Tire shops are torquing lug nuts more than the manufacturer recommends

lug nuts
Tire shops are torquing lug nuts more than the manufacturer recommends

Q: For the past several years, I have had run-ins with service people at the tire store.  When I go in for tire balancing, I write 76 foot-pounds lug nuts torque, which is what Toyota calls for.

When I get the car back, I use my old-style torque wrench, which has a needlepoint scale that goes from 0 to 140 pounds. When I try to loosen the lugs, they don’t break free to well past the 140-pounds mark on my torque wrench scale. 

Last week the same thing happened when I purchased new tires. They had the lug nuts tightened to about 160 or 170 pounds. 

I have two torque wrenches, one a needlepoint and the click wrench. When I test them together, they are right on. I do believe that the wheel studs are now damaged

I have had this happen to me at two different tire shops. Is it common practice for tire shops to torque lug nuts to more than twice the manufacturer’s stated torque rating?  Is this practice common throughout the tire industry? 

A: There may be two issues: one with the shop and one with the way you are checking wheel torque.

If the shop used an impact wrench, it is certainly possible that the lugs are over torqued. Most good shops will run the lugs up snug with an impact wrench and finish tightening the wheel with a torque wrench.

What you are trying to do is measure breakaway torque. The torque numbers will be higher because breakaway torque measures static torque (the fastener is not moving), while the tightening torque is a dynamic value (because the fastener is still moving).

The best method to check any fastener torque is to mark — in this case the nut and stud location — and loosen the lug and then retighten the lug to the previous mark to determine the actual tightening torque. 

Q: I have a Lexus RX350. I use regular unleaded gasoline (usually Mobil).

My wife and I are driving to Virginia from our home in Rhode Island at the end of the month. My brother told us it would benefit the engine to run the gas down near empty, then fill the engine with high octane (Super Plus) gasoline and make the highway drive (about 350 miles) on that tank of gas. He claims it will benefit the engine and “clean out the gunk.”  Is he correct?

A: Not to disagree with your brother but, no.

Mobil is one of the brands of gasoline that is considered TopTier. TopTier (toptiergas.com) gasoline has additional additives that will help keep the engine combustion chamber clean. Your Lexus RX 350 will run just fine on 87 octane fuel. 

Q: I have a 2020 Acura RDX SH-AWD with a 2.0-liter engine. The vehicle has 13,000 miles on it. The Acura dealer is indicating that the rear differential fluid needs to be changed every 15,000 miles. I am told the cost of this is around $300. The “maintenance minder” confirms this.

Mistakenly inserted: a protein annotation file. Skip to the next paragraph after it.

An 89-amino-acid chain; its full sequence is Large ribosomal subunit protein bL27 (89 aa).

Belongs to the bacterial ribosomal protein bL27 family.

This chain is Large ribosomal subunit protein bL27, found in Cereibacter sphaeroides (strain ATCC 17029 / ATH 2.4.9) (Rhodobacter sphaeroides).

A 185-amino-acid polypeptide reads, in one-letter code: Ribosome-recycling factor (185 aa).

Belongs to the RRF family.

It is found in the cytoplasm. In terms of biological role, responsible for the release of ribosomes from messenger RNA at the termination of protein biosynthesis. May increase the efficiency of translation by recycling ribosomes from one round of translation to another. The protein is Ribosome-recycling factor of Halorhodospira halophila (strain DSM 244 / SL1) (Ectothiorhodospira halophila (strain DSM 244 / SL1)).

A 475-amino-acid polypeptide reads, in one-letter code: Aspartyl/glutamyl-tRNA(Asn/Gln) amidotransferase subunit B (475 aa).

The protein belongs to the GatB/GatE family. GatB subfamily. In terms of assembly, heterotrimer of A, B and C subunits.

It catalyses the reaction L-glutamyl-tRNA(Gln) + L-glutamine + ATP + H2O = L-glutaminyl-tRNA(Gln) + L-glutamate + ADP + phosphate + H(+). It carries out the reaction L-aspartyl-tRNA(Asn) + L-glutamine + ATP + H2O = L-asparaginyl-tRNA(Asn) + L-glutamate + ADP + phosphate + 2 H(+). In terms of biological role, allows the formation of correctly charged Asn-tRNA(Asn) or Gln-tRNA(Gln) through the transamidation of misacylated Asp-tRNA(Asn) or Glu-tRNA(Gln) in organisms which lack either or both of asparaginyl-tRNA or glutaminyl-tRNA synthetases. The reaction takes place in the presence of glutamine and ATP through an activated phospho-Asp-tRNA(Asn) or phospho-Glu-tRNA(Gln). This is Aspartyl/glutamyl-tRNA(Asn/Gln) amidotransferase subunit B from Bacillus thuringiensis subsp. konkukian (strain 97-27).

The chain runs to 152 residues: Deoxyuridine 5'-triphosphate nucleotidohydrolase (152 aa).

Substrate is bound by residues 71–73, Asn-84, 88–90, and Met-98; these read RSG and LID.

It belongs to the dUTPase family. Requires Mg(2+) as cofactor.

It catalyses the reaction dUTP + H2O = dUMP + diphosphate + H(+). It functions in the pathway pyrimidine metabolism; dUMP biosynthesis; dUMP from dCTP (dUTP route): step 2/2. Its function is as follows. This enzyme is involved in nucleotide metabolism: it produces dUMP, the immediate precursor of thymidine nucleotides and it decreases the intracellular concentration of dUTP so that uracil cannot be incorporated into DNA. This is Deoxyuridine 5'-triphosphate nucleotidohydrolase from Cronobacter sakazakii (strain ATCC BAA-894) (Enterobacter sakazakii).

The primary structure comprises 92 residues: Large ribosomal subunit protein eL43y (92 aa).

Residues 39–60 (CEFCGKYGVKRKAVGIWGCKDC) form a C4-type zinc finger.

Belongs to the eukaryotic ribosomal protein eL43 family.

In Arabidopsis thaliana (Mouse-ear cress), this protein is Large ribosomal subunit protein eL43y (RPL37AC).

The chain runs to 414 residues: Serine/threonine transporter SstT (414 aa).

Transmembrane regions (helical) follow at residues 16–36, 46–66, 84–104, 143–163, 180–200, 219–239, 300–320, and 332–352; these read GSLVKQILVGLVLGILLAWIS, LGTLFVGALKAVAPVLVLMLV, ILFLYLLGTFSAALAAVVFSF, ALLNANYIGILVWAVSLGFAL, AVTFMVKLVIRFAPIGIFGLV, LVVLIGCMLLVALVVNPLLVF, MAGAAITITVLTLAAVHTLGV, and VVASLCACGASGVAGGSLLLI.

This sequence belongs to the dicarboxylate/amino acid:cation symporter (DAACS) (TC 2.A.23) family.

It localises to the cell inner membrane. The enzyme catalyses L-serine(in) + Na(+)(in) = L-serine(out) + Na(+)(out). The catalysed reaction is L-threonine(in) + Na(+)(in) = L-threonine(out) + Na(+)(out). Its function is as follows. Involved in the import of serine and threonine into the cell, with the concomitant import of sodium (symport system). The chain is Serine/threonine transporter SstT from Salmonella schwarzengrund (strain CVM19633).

I do not tow anything or drive in mountainous areas. If I did, the recommendation is every 7,500 miles. This seems questionable to me. What do you think? 

A: It seems as if the Acura service department is combining two recommendations. I would follow that Acura Maintenance-Minder and wait for sub-menu 6 to come up.

Depending on how you drive, this could happen between 15,000 and 50,000 miles.

Here is what Acura states: Driving in mountainous areas at very low vehicle speeds or trailer towing results in a higher level of mechanical (shear) stress to fluid. This requires rear differential fluid changes more frequently than recommended by the Maintenance Minder.

If the vehicle is regularly driven under these conditions, have the rear differential fluid changed at 7,500 miles, then every 15,000 miles.

Regarding cost, the vehicle uses a little less than two quarts of fluid and will take about 30 minutes to service the differential. The fluid is pricey and labor rates are now hovering at $150 per hour and rising. 

Q: Recently, you answered a question about starting a car that had been sitting for a length of time. Part of your response included draining the old gas. This good advice applies to small engines and marine engines, as well as automobiles. The problem that I have experienced is how to dispose of that bad gasoline once the tank is drained? Any suggestions?

A: Whenever in doubt, see if your city or town has a hazardous waste day to dispose of the bad/old gas.

With my seasonal equipment, I always start with fresh gas.

To dispose of that gasoline (if it was stored in a sealed container), I add about a gallon of the old gas at a time to my cars and let the engine dispose of it for me.

If you want to be extra careful, filter the gasoline through a coffee filter and add some isopropyl gas line antifreeze to remove any moisture.

If the old gas has lots of water in it or smells and looks like varnish, don’t risk running it in your car. Find a disposal site.

source: https://www.providencejournal.com/story/lifestyle/advice/2022/05/22/car-doctor-tire-shop-tightening-lug-nuts-more-than-needed/9714869002/

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